By Jeff Erramouspe
According to a recent study by Hytrust, 55% of healthcare organizations have already moved mission-critical workloads, including sensitive patient data, to a cloud or software-defined data center. The same study also found that 77% of these organizations plan to move more workloads onto a public cloud service.
With the cloud, organizations gain increased agility, connectivity, and accessibility. Meanwhile, software as a service (SaaS) applications—such as G Suite, Office 365, Salesforce, and Veeva—are revolutionizing healthcare operations by providing on-demand information to users, helping speed tasks and improving productivity. This allows organizations to focus less on time-consuming tasks, such as IT administration, and more on providing quality patient care.
But as cloud adoption increases, so do the risks associated with keeping data in the cloud. For hospitals and healthcare organizations facing increasing security threats, including ransomware attacks, IT teams must follow data storage, compliance, and backup best practices in order to operate with confidence in the cloud.
Robust data protection plans that enable rapid recovery from data loss should be the end-goal for healthcare IT and security teams, but getting there isn’t as simple as choosing the best cloud provider. The first step toward data protection in the cloud is developing a deep understanding of how your organization will work with your selected cloud vendor.
Knowledge should extend past the internal workings of the organization to include the processes of business associates and subcontractors who create, receive, maintain, or transmit protected health information (PHI) on behalf of a business associate.
As a “covered entity,” healthcare organizations are responsible for ensuring the security of PHI in health IT systems. Business associates may include services such as cloud service providers like Google, Microsoft, or Salesforce, that furnish SaaS applications.
Steps for Success
Best practice dictate that this and any relationship with a cloud vendor require a business associate agreement in order to manage PHI in the cloud, and this might not always be as simple as a signature–many cloud service providers (CSPs) restrict healthcare organizations to a subset of their application services in order to properly safeguard SaaS. This is an added headache for IT administrators but a necessary one.
The next step in a best-practice approach to healthcare data in the cloud is ensuring that the healthcare organization and its business associates align with HIPAA requirements and meaningful use standards, or the principles that govern electronic health record (EHR) programs. For this, multiple actions must be taken, including:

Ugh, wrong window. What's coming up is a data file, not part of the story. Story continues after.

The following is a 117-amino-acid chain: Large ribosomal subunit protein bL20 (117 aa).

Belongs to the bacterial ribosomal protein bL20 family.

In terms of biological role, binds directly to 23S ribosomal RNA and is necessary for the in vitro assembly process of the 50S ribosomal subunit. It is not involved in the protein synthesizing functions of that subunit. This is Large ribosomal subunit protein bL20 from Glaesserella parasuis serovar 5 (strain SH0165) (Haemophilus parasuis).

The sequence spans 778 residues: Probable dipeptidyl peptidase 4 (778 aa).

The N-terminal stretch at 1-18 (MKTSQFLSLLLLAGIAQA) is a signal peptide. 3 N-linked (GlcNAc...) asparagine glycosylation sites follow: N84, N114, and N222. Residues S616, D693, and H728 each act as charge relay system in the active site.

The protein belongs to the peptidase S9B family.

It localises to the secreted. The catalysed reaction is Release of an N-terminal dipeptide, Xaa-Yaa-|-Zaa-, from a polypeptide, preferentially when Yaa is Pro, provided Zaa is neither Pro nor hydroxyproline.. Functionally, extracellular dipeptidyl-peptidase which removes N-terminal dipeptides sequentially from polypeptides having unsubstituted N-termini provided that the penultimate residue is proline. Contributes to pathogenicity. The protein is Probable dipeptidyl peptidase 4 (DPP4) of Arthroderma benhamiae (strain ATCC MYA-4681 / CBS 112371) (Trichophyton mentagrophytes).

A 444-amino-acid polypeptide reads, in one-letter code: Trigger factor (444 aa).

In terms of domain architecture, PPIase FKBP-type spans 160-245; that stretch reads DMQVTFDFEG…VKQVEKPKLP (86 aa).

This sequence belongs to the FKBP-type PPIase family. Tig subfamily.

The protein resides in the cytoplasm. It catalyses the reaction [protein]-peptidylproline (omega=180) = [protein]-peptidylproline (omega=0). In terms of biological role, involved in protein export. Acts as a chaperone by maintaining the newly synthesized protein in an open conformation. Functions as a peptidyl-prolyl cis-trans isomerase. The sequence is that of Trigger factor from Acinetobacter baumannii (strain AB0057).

- Encryption of data in transit and at rest
- Ownership of data
- Data portability, with no vendor lock-in
- Enterprise integration, via open interfaces and application programming interfaces
- Complete compliance by protecting unstructured data in the same manner as structured data (EHR)
The third step is understanding and identifying other areas where HIPAA compliance must be met. One such area is within the custom applications built to meet an organization’s unique operational needs. For instance, this would include internal apps built on Force.com, the Salesforce platform. These apps, the subset of an SaaS application, are often built to feed data into enterprise resource planning, human resources, and financial systems of record and likely contain PHI.
Finally, in order to ensure compliance with HIPAA and other standards surrounding data protection, retention, and accessibility, organizations need to understand and address the “gaps” where CSPs have no control of or ability to recover data. For instance, server failures caused by a natural disaster may prevent data loss that can never be recovered by SaaS providers.
Additionally, data loss due to accidental or malicious deletion or ransomware are similarly unrecoverable in many instances. This lack of protection or recovery isn’t by accident—CSPs do not offer on-demand, backup, and recovery services and, in fact, there are policies in place that restrict the data capacity of vendors to protect the best interests of the organization.
Compliance Is Key
Hospital and healthcare organizations utilizing cloud apps must therefore implement a HIPAA-compliant backup and restore solution to ensure compliance and eliminate the operational risks related to data loss—that range from inconveniences to critical data loss—and the cost associated with such loss.
On the provider side alone, recent research shows that, for an organization with 50 providers where loss of access to data is within a typical CSP service level agreement of 96% uptime, the cost-per-year to that organization can be more than $2 million. Combined with HIPAA compliance risk and related fines, a third-party backup recovery solution is essential to protecting data and remaining compliant in the cloud.
The risks that hospitals and health organizations face in the cloud are not going away, but the cloud remains the best path to speed, agility, and innovation. Ensuring data is protected, compliant, and backed up will help speed this progress and allow organizations to operate with confidence.
Jeff Erramouspe is vice president and general manager of Spanning, a Dell-EMC company specializing in cloud-to-cloud backup.
- 2016 state of the cloud and SDDC study. Mountain View, Calif.: HyTrust Inc., 2017. Available at: hytrust.com/cloud-sddc-study. Accessed March 23, 2017.
- Anderson, MR. The cost and implications of EHR system downtime on physician practices [white paper]. Montgomery, Texas: AC Group Inc, 2011. Available at: http://www.stratus.com/assets/Costs_and_implications_of_Downtime_on_Physician_Practices.pdf